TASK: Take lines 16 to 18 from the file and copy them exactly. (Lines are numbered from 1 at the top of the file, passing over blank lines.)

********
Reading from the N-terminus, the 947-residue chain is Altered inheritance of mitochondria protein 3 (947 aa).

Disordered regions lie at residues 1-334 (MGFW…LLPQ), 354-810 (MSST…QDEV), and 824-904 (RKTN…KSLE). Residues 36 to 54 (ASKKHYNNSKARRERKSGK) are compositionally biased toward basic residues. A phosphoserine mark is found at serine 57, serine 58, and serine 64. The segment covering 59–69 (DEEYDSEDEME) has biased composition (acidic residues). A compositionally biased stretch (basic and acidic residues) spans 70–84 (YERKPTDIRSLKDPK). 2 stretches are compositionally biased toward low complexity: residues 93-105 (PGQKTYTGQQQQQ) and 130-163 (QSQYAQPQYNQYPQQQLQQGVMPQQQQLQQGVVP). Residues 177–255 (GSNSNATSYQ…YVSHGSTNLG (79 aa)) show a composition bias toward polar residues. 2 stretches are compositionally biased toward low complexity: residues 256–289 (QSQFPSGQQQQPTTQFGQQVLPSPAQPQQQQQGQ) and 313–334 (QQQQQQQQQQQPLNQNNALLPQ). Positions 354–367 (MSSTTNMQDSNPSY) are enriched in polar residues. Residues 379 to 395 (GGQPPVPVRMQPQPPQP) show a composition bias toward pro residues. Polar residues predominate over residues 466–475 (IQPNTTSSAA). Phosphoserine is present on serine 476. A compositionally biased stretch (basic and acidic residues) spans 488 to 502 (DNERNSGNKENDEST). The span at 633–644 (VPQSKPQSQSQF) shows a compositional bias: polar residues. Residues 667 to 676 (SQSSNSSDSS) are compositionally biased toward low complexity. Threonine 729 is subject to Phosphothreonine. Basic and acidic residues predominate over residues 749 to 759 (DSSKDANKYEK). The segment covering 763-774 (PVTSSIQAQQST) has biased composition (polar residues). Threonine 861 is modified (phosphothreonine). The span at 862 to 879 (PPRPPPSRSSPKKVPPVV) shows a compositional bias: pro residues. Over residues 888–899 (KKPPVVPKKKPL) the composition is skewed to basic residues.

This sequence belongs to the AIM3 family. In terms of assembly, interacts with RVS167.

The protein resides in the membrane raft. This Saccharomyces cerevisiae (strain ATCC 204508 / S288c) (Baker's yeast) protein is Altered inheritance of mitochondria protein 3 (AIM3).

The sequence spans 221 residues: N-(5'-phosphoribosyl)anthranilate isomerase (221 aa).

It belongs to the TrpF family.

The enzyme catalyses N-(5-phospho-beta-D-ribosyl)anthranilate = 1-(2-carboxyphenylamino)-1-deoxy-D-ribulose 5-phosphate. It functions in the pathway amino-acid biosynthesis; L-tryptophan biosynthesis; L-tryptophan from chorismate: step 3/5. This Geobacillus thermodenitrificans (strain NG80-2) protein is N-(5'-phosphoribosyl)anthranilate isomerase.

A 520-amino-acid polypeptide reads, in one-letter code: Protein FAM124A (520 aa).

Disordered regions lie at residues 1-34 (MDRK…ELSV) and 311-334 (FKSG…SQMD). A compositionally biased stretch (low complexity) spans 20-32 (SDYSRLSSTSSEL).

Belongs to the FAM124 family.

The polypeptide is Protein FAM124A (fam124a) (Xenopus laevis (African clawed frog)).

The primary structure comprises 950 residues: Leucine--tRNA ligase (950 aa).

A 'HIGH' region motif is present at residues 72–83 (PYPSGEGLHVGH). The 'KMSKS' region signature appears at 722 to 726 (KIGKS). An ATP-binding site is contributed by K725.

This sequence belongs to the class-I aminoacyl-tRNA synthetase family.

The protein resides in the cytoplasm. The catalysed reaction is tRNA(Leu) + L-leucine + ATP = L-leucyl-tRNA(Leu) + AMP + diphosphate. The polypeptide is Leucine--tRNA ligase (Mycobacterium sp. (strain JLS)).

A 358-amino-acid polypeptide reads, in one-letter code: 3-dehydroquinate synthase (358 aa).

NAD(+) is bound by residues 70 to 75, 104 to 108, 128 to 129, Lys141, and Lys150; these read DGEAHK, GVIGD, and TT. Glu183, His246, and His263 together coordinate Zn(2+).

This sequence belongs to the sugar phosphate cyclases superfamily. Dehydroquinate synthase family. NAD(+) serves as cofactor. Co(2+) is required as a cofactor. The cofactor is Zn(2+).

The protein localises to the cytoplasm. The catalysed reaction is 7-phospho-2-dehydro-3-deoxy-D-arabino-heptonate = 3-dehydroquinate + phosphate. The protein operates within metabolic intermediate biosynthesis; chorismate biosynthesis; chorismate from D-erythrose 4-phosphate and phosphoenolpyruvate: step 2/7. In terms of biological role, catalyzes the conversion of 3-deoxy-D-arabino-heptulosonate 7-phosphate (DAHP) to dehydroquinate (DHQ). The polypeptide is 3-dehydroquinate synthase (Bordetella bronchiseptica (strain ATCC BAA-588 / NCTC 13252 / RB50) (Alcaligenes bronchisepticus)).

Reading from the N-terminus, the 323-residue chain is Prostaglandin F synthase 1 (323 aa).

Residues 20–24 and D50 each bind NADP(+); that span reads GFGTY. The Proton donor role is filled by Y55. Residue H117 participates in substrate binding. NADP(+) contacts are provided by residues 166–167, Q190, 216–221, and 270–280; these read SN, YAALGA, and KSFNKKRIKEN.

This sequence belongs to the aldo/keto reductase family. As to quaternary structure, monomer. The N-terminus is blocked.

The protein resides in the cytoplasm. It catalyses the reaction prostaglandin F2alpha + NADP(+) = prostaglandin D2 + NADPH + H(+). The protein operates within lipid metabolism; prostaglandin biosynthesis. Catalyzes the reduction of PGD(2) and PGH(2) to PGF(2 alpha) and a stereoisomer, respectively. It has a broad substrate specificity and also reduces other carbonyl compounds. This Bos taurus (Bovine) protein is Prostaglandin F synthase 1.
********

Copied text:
A 358-amino-acid polypeptide reads, in one-letter code: 3-dehydroquinate synthase (358 aa).

NAD(+) is bound by residues 70 to 75, 104 to 108, 128 to 129, Lys141, and Lys150; these read DGEAHK, GVIGD, and TT. Glu183, His246, and His263 together coordinate Zn(2+).

This sequence belongs to the sugar phosphate cyclases superfamily. Dehydroquinate synthase family. NAD(+) serves as cofactor. Co(2+) is required as a cofactor. The cofactor is Zn(2+).